Lehrveranstaltungen Winrersemester 2021-2022
Fortgeschrittenenseminar und Essaykurs
Aristotle On the Soul (De Anima)
Di. 14:00 bis 16:00 c.t. woch 19.10.2021 bis 08.02.2022 Geschw.-Scholl-Pl. 1 (A) - A U115
Ancient Greek philosophers generally believed that animate things are distinct from inanimate things in virtue of having a soul. However, what is a soul? What sorts of things have souls? Do souls have parts? Are souls distinct from bodies, and if so, how can they interact? In this course we will study how Aristotle answered these questions in his central psychological work, On the Soul (De Anima). Among the topics we will explore are: the relation between Aristotle's theory of scientific inquiry and definition in the Posterior Analyticsand his practice of inquiring into and defining the soul in De Anima; the role that his criticism of earlier Greek theories of soul plays in the development of his own account of the soul; his so called 'hylomorphic' theory of the soul-body relation, and the soul's causal role in the life processes of nutrition, perception, imagination, intellectual cognition, and action.
Our main focus will be on the primary text (in English translation), but we will also read and discuss at least one piece of secondary literature each week.
We will use Christopher Shields' recent translation and commentary of De Anima (Oxford University Press, 2016).
Knowledge of ancient Greek is not required.
term paper OR (presentation(s)+essay/record) OR (in case of the essay course option) 4 essays [9 ECTS]
LSF-registration via the menu item "Vorlesungsverzeichnis" (=> click through after LSF login to the individual view of this course) sometime between 27 September 2021 and 11 October 2021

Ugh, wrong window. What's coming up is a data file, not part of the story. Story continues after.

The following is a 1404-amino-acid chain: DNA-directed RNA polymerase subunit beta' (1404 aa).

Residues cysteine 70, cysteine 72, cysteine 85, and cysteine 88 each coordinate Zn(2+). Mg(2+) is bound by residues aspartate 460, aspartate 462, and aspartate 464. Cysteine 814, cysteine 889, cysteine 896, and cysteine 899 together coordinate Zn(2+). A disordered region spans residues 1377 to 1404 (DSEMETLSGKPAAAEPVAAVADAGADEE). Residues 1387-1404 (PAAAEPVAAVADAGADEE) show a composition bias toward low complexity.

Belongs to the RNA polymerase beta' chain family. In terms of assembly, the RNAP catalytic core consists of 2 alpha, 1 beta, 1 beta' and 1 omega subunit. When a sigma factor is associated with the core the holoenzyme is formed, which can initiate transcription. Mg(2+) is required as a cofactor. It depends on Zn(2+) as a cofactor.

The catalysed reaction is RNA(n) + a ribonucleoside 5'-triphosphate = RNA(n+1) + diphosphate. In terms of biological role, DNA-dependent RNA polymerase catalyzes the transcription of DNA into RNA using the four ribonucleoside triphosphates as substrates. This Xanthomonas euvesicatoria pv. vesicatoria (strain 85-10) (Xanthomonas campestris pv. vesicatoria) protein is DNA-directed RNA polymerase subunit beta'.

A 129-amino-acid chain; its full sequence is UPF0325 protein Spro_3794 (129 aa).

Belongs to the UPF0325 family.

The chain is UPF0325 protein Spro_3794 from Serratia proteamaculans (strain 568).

Essaybesprechungen zu "Aristotle On the Soul (De Anima)
Essaybesprechungen nach Vereinbarung
Research Methods in Ancient Philosophy
Mo. 10:00 bis 12:00 c.t. woch 18.10.2021 bis 07.02.2022 Amalienstr. 73A - 118
How does one do research in ancient philosophy? This course will be a practical introduction to learning how to read, interpret, and conduct research on topics in ancient philosophical texts. Our primary focus will be on how to identify, analyse, contextualise, and criticise ancient philosophical arguments for the purpose of advancing scholarly research. Students will be given an opportunity to develop these skills by reading short passages of Plato's Meno (in English translation) each week and offering weekly one-page critical analysis/reaction papers on those passages that we will discuss in the tutorium.
This course is restricted to first-semester students in the Ancient Philosophy Master's Program.
Must be registered and prioritised at some point between 27.09.2021 and 11.10.2021 using the LSF system (via the menu item "Lehrveranstaltungen belegen/abmelden")